IU, Ivy Tech moving forward despite state budget uncertainty
Legislators may not reach compromise before state budget expires June 30
Administrators at Indiana University and Ivy Tech are being pulled into a new fiscal year without a budget, forcing both to take necessary but uncomfortable steps to keep operating.
Ivy Tech’s 23 campuses statewide are moving forward with their 2008-09 budget, bolstered by money from the college’s cash reserves.
“We have a no-pay-raise, no-layoff budget,” Ivy Tech president Tom Snyder said Wednesday.
Also dealing with a stalled state budget process, IU trustees will meet Friday to approve a resolution that allows the university to operate at its current budget level “until such time as the board can take action” on a budget for the 2009-10 fiscal year.
The board of trustees’ finance and audit committee will meet by telephone conference in the Indiana Memorial Union to vote on the resolution.
State legislators still are meeting in special session at the Statehouse to try to pass a new state budget before the current one expires June 30.
Earlier this year, Indiana Gov. Mitch Daniels cut $1.6 million from the Ivy Tech system’s $162.4 million appropriation, and Ivy Tech will replace that lost money by depleting its reserves, Snyder said.
“It will actually leave us slightly in the red in our reserves,” but it’s the only way to avoid layoffs, he said. “Based on the governor’s budget, we’ll be able to put some of it back by the end of the second year.”
Taking money from Ivy Tech’s cash reserves is the “prudent” move, preferable to dramatically increasing tuition costs, he said.
“We don’t want to transfer the lack of state revenue onto the backs of our existing students.”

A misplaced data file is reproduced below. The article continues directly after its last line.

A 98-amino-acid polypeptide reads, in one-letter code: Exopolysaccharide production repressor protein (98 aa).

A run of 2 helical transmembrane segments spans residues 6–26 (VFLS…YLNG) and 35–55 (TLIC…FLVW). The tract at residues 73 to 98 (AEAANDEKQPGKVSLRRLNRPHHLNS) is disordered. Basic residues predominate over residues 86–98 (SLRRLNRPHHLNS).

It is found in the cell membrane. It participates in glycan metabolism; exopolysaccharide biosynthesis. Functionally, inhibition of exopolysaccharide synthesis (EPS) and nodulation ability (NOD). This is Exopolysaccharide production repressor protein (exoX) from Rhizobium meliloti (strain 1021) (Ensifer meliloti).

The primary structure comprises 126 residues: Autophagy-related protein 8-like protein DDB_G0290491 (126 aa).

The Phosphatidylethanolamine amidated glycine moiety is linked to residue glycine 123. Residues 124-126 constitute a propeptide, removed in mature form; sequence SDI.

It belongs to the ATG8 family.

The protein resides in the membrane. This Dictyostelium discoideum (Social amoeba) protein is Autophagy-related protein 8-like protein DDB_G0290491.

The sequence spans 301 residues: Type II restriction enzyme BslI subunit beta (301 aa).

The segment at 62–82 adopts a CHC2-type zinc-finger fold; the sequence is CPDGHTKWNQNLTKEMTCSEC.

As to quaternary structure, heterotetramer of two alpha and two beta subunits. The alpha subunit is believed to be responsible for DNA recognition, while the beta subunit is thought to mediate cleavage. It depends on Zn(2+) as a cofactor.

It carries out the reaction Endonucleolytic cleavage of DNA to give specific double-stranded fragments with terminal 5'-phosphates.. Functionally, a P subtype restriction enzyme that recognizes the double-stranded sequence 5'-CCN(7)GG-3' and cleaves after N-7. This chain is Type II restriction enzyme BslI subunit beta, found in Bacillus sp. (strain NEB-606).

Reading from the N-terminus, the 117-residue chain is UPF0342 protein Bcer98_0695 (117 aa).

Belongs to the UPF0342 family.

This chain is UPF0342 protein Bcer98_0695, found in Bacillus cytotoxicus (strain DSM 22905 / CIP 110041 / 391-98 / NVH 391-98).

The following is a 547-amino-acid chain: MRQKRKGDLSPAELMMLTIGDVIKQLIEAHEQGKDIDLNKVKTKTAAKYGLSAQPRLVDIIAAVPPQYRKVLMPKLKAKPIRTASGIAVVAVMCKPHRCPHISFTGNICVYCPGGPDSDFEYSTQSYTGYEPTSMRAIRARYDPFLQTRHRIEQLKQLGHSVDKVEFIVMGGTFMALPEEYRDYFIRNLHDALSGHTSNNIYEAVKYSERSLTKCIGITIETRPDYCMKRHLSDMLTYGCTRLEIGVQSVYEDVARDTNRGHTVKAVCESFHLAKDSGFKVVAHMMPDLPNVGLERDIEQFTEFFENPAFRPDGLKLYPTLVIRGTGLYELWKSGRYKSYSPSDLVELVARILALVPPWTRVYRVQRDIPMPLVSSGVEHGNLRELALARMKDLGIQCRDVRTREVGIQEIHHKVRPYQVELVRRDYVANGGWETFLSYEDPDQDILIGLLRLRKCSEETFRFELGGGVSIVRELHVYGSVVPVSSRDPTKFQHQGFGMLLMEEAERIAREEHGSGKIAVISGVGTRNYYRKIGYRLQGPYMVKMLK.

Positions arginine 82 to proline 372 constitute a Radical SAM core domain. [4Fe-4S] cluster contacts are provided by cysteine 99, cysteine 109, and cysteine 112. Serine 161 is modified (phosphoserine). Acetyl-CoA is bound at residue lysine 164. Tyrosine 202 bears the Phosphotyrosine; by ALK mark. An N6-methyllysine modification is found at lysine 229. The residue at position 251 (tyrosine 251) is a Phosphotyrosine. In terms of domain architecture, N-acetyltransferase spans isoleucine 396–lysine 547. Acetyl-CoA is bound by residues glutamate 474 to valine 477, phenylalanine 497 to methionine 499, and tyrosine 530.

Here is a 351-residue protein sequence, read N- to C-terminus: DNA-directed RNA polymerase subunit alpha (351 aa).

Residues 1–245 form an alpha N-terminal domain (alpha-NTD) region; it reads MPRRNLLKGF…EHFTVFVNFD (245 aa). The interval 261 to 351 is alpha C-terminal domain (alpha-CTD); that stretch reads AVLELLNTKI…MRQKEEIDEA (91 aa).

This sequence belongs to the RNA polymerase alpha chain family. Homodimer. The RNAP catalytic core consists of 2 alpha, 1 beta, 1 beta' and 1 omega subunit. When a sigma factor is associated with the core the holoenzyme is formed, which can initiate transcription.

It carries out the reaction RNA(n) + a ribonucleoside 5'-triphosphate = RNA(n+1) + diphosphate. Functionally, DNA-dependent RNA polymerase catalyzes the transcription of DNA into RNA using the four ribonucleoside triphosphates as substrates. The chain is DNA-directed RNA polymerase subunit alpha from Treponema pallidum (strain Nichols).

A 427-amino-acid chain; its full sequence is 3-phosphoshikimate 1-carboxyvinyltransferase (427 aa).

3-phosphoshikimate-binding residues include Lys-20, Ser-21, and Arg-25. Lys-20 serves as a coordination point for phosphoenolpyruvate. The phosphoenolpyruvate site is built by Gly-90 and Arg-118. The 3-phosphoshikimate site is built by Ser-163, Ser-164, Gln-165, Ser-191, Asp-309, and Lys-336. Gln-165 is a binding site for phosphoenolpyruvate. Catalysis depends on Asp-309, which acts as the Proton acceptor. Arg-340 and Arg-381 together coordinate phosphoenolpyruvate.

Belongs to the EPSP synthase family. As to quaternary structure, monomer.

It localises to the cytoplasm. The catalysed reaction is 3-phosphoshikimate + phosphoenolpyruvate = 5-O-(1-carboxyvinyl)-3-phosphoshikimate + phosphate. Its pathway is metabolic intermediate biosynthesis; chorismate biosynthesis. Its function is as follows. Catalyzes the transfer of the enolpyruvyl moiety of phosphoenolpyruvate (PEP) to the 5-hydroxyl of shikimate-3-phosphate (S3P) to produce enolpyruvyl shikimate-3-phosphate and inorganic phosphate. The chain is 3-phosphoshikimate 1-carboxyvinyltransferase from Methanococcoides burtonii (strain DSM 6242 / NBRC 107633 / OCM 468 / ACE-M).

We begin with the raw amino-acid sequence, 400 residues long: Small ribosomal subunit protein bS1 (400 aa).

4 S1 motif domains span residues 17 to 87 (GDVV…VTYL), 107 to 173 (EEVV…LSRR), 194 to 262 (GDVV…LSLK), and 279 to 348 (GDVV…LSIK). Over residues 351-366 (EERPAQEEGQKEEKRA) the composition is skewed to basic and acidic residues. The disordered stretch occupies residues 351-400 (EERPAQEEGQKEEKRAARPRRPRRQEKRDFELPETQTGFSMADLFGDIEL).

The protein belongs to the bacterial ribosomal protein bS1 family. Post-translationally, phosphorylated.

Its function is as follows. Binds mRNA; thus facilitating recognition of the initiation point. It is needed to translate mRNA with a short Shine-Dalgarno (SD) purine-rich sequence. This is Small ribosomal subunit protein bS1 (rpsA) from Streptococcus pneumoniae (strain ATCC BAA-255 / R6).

Snyder said while tuition rates have not yet been set, he anticipates an increase of 5 percent at most. He said trustees plan to meet in mid-July to set tuition.
Ivy Tech gets about 40 percent of its operating budget from state funding.
Rather than cap enrollment or hand out pink slips, Ivy Tech is instituting a class section cap. Last fall, the Bloomington campus offered 980 sections, and this fall’s options will be similar in number, Chancellor John Whikehart said earlier this month. Once the class sections are full, they’re full, he said. Students registering late may find their desired class sections closed to them.
Enrollment continues to grow at the community college. Ivy Tech Bloomington’s summer semester enrollment is up 26 percent compared with last summer’s numbers.
The number of full-time equivalent students is also up, by more than 32 percent over last summer, according to an Ivy Tech news release.
IU’s trustees have waited on a state budget to set the university’s own budget and tuition rates. The board plans to hold a special meeting in July to vote on these matters, but no meeting date has been set.
In 2008-09, state money accounted for more than 18 percent of the Bloomington campus’s operating budget.